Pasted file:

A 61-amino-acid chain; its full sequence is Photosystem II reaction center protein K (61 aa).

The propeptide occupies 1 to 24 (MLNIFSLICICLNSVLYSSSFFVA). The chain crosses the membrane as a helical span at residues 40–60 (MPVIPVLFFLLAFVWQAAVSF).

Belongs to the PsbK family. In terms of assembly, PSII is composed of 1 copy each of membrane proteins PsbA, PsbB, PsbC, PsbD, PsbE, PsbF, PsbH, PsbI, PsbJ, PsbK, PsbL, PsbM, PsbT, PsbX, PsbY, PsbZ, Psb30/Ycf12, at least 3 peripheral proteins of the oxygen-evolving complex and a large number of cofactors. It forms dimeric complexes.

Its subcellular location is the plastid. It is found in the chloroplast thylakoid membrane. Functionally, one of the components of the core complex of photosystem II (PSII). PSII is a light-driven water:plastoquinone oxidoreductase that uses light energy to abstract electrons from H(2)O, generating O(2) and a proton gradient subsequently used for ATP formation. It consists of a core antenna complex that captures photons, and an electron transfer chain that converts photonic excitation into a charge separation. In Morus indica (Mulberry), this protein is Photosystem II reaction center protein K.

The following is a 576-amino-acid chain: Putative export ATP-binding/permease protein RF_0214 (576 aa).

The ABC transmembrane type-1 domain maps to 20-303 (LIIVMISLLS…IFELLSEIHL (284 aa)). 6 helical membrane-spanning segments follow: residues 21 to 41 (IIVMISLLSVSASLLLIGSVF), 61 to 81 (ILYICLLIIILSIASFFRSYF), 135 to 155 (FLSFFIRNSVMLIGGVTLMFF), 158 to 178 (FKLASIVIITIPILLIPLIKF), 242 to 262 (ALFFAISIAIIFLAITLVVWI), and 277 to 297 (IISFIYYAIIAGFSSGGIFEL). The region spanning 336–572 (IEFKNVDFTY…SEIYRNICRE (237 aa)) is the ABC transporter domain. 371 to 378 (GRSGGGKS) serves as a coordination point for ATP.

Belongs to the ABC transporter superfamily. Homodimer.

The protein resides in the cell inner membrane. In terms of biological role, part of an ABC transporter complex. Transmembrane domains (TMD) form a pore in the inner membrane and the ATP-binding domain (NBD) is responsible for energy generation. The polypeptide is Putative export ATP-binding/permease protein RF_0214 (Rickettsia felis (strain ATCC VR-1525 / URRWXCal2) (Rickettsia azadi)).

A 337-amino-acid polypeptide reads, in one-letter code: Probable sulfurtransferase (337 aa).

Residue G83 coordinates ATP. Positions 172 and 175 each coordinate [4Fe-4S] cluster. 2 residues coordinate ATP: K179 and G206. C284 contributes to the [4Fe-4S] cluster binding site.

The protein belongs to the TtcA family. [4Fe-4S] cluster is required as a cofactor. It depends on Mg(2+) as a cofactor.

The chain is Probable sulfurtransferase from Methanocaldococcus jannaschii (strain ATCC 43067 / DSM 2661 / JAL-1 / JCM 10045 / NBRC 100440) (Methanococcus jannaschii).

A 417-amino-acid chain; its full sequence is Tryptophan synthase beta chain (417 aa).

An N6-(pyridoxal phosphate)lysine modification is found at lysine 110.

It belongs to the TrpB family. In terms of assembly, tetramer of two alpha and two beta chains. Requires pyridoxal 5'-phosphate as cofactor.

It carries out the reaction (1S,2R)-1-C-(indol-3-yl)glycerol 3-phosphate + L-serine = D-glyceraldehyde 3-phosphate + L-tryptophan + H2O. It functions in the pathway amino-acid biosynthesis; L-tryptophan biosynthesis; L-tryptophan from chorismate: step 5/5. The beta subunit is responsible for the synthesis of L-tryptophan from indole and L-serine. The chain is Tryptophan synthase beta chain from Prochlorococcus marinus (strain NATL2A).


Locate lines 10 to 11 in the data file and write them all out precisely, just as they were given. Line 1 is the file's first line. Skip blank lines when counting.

Residue G83 coordinates ATP. Positions 172 and 175 each coordinate [4Fe-4S] cluster. 2 residues coordinate ATP: K179 and G206. C284 contributes to the [4Fe-4S] cluster binding site.

The protein belongs to the TtcA family. [4Fe-4S] cluster is required as a cofactor. It depends on Mg(2+) as a cofactor.